“I would say to get in the right amount of protein, about 2 grams per kilogram of body weight, but as far as energy goes, whether you get it from fat or carbs it doesn’t matter as much as people try to make out,” says Mash. “What really matters early on is learning what works best for you. Does eating more carbs make you feel better? Don’t wait til the last four weeks to learn that.”

[Learn more: No Difference Between Low Fat or Low Carb for Fat Loss, Says Study.]


4. Keep your deficit to your rest days

  • Eat more when you train, less when you don’t

“The core challenge with nutrition in any cutting phase is that genuine weight loss always comes at the cost of a caloric deficit and relatively reduced energy availability,” says North. “The most important meal to not compromise when cutting is the post-training recovery meal. Many athletes find training fasted can be effective for fat loss. As long as they’re getting their post-workout meal with a source of protein and carbs, this can be a good strategy.”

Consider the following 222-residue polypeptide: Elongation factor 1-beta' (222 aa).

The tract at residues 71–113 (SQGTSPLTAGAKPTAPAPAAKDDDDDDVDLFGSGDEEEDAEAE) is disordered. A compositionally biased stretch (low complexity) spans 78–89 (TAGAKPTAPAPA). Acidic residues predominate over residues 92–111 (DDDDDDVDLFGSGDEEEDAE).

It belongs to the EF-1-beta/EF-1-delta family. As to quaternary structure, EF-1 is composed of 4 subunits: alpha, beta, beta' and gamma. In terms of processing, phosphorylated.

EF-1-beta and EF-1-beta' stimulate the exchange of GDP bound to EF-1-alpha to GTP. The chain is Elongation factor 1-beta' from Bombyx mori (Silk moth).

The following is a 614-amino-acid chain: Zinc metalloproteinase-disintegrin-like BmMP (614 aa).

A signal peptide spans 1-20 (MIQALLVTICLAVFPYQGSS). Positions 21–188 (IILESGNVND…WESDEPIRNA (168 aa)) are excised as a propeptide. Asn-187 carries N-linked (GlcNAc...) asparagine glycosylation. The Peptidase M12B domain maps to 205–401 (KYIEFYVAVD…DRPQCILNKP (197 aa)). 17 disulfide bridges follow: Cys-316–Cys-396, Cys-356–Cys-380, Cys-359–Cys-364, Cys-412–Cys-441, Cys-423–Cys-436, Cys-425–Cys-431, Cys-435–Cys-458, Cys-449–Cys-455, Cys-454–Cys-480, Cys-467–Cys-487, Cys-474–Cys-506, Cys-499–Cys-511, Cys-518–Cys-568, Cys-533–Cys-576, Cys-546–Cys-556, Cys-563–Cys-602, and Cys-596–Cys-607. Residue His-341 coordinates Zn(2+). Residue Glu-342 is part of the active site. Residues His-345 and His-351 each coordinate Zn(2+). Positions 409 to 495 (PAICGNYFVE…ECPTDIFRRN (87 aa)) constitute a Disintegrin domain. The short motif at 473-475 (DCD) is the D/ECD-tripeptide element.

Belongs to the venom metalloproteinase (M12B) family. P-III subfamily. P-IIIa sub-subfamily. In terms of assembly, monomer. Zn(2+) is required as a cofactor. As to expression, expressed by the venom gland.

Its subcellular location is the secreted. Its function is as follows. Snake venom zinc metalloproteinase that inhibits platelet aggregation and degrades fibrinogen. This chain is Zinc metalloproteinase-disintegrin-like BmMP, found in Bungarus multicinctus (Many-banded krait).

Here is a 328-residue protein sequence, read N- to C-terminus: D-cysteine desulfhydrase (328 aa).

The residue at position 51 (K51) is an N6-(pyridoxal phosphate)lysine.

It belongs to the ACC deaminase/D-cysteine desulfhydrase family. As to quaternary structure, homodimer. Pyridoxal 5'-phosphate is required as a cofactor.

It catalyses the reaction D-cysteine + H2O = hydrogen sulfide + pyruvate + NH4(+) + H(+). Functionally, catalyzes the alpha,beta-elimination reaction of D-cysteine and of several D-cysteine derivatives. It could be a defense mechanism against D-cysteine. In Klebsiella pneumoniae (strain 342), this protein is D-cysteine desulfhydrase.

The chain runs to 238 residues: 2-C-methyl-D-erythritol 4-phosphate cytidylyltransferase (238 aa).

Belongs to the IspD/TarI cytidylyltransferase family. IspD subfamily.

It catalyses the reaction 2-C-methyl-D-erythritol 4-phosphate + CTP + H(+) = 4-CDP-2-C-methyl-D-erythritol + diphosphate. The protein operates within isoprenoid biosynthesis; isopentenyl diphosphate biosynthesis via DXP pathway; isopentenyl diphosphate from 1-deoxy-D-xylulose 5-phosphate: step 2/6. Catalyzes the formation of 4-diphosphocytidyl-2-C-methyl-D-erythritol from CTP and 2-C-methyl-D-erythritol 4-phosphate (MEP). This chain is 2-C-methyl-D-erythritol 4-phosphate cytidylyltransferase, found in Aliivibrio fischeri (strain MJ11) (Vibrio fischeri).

Especially if you’re doing a more gradual cut, she recommends “diet breaks”: planning your intake so that you’re not in a calorie deficit on training days, a strategy that Mash also employs with his athletes.

Learn to eat the most around your hardest workouts,” he says. “On Friday, we go hardest on the clean & jerk and on Saturday we go hard on lower body work like squats and pulls. That’s when you increase the calorie intake, then you drop down on Sundays. You don’t have to have the exact same calories on every day, just look at the average over the week.”

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5. Don’t forget your micronutrients

  • Vitamins and minerals are essential for performance and wellbeing